The current account deficit is coming under control. This was expected. The transmission of tightening policies takesits sweet time. Just like it takes time to kickstart growth – which was done prematurely by Shaukat Tarin. And when the slippages started appearing along with the IMF pressure, he was back to tightening. The pre and post VONC episodes of freezing energy pricing didn’t let the transmission take place. And later Miftah had to impose administrative measures to lower imports which worked.The deficit stood at $705 million in August 22 – down by 42 percent from the previous month. The 2MFY23 deficit is down by 19 percent to $1.9 billion.
Now, demand destruction will come into play. Currency and energy pricing adjustments along with global commodity prices have significantly put a dent on consumption. People are economizing energy usage which is already reflecting in numbers. The import of ‘so called’ non-essentials are in check. LSM nose-dived. The current account is likely to remained suppressed and controlled. The falling commodity prices will also help. There could be some slippages due to the floods. But these won’t be as big as being generally commented by many.
The imports are up 8 percent from the previous month to $5.8 billion – but the number is less than $6 billion. And in 2MFY23 imports are down 2 percent. The savior for August is exports – up 23 percent MoM to $2.8 billion. The lower number of previous month was due to delay in payments. And the number may not be high in September. The goods trade deficit is down by 4 percent on MoM and for 2MFY23 is down by 11 percent.
The food imports are up 28 percent MoM to $852 million, and its higher by 28 percent from the previous 12 months average. The higher food imports growth is mainly due to palm oil which is likely to normalize in months to come. The machinery imports are up 15 percent MoM but down 25 percent over the last 12 months average. Here the biggest gains are from reduced mobile phones imports. In this case and for other machineries, its mainly administrative measures of controlling LCs that are at work.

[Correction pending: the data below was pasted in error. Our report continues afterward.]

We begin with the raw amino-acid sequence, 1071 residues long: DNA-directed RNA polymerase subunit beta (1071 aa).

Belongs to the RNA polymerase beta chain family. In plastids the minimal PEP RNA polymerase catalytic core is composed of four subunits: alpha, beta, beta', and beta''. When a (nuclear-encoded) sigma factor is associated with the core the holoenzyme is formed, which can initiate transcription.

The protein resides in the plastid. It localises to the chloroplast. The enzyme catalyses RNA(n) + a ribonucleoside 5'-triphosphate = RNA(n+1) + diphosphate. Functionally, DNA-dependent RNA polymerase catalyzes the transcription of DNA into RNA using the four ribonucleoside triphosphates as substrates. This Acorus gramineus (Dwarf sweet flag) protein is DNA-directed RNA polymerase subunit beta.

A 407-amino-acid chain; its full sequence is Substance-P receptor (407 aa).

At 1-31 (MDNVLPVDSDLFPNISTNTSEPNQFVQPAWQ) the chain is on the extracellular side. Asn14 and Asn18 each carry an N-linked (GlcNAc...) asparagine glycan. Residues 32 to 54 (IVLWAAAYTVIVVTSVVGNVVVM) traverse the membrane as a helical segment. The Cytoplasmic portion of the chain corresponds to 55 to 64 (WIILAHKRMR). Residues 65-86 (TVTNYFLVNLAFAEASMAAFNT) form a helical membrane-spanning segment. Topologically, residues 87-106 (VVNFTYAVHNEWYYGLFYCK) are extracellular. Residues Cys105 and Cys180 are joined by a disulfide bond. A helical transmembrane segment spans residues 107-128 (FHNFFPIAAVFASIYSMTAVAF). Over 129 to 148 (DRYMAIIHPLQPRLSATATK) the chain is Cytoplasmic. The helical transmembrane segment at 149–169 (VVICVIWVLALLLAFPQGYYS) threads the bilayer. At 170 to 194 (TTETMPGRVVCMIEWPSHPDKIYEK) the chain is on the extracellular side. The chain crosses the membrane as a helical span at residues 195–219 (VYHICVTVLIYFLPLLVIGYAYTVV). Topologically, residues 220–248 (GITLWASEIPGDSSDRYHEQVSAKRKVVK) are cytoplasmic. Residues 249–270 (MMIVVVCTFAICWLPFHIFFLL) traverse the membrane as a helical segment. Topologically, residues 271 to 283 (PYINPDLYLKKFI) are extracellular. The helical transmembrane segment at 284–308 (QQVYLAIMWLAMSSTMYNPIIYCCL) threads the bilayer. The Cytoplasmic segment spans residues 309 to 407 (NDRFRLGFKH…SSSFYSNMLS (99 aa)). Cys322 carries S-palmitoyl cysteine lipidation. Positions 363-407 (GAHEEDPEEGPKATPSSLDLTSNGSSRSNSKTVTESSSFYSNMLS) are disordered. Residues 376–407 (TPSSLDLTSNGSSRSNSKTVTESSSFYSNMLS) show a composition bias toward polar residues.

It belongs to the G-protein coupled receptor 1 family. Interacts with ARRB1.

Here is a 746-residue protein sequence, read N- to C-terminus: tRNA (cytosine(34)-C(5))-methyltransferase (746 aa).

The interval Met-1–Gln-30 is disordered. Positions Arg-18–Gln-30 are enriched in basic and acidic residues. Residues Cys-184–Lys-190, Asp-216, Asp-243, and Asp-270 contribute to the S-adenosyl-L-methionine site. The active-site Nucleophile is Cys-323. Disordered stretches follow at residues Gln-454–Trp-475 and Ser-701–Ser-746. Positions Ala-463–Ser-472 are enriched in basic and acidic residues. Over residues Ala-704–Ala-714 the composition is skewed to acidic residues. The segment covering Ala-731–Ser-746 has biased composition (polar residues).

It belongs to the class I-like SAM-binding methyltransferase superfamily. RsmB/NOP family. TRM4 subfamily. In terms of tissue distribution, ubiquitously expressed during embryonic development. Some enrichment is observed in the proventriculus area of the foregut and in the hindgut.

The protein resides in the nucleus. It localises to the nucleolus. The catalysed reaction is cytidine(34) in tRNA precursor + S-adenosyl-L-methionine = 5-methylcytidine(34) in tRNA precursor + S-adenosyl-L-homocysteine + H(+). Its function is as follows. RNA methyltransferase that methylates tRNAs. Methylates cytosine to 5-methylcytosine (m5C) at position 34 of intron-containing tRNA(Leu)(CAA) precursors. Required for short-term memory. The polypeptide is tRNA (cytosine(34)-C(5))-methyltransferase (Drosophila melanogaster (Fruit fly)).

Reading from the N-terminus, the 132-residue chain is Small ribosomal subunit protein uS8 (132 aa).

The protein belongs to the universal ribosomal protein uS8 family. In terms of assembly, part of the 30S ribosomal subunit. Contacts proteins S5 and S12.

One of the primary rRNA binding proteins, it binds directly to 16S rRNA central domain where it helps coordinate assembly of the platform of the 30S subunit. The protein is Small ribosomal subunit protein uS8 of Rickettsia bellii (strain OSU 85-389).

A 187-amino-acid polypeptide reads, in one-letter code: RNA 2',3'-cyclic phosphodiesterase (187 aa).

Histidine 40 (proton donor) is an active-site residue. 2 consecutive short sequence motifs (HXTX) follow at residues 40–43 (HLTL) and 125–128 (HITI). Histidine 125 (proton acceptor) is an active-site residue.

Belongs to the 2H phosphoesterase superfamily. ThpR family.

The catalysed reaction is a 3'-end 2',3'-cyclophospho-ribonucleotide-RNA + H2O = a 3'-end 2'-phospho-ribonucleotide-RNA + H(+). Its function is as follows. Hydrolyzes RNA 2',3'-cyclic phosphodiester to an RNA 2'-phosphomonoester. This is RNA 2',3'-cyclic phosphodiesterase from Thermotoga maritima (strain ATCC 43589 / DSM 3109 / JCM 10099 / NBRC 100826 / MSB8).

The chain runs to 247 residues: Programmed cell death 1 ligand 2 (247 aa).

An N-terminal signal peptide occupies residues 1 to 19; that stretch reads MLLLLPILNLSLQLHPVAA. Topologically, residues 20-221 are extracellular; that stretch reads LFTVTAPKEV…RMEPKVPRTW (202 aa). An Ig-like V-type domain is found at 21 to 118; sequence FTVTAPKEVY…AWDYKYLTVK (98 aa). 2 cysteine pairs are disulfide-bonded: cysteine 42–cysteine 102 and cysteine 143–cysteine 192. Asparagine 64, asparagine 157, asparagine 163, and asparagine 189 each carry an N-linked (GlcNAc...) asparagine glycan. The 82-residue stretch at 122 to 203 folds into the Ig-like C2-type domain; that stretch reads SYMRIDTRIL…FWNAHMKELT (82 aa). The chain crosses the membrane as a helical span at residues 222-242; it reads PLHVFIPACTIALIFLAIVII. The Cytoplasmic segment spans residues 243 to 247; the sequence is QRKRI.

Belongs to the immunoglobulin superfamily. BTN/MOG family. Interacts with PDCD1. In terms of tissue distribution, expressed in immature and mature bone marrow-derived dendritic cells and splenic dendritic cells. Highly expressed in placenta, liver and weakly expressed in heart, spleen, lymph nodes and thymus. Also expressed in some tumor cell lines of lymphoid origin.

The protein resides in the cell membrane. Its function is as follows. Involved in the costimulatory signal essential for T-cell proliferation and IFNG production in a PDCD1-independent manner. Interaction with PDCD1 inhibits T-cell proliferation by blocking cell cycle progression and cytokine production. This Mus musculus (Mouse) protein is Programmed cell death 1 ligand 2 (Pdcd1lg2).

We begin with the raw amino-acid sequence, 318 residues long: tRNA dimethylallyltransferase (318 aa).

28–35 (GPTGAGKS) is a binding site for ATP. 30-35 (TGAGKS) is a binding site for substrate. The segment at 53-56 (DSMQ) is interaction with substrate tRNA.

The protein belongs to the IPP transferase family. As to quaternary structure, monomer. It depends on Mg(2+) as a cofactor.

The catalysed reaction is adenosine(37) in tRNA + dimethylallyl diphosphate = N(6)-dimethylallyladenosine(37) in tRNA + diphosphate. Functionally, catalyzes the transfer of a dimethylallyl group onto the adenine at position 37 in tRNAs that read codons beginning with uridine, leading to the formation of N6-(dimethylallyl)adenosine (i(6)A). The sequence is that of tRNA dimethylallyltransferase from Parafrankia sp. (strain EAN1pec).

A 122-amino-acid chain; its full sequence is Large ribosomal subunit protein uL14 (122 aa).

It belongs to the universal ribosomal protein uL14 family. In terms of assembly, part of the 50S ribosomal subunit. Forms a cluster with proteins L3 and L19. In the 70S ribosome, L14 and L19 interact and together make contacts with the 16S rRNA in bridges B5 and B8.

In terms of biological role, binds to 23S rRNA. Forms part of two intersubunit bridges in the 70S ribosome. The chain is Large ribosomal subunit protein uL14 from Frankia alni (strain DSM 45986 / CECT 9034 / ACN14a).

The story of transport sector is similar – where the decline in August is 49 percent from the last 12 months average. Here the control is on car imports – CKD is controlled through LCs measures while CBUs are curbed due to higher duties. CKD kits for cars import are down 53 percent from the previous 12 months average and SBP is allowing mere 50 percent quota of imports from the previous year’s monthly average.
The real gain which is going to accrue in coming months is from petroleum imports. Although, there is some decline from the peak in June, still the monthly number is north of $2 billion. It stood at $2.2 billion in August 22 – up by 32 percent from the previous 12 months average. The recent decline in oil prices – if it persists, along with lower consumption due to higher electricity and gas prices, the expected number will be below $2 billion in coming months. That is one relief everyone is looking at.
In case of exports, the number at $2.6 billion is slightly lower (6%) than the previous 12-month average. Barring textile the toll is down by 12 percent from the last 12month average to $907 million, and the textile exports are down by 2 percent to $1.58 billion. And the story of textile is not shaping well. The yarn manufacturing gross margins are in red in the short run. Many spinners are reducing production. Then there is fall in demand of made-up products, and some players are finding it hard to imports parts for manufacturing value added. Overall textile exports are likely to remain lower than last year. And all other exports are already under pressure.
The services trade balance is in control due to SBP’s strict control on payments. There is a huge backlog. Sooner or later, these will put pressure. The home remittances are up by 8 percent MoM and down by 3 percent in the 2MFY23. The growth is likely to remain muted and that will put further pressure on controlling imports.Economic slowdown would help it. Thus, CAD will remain in control.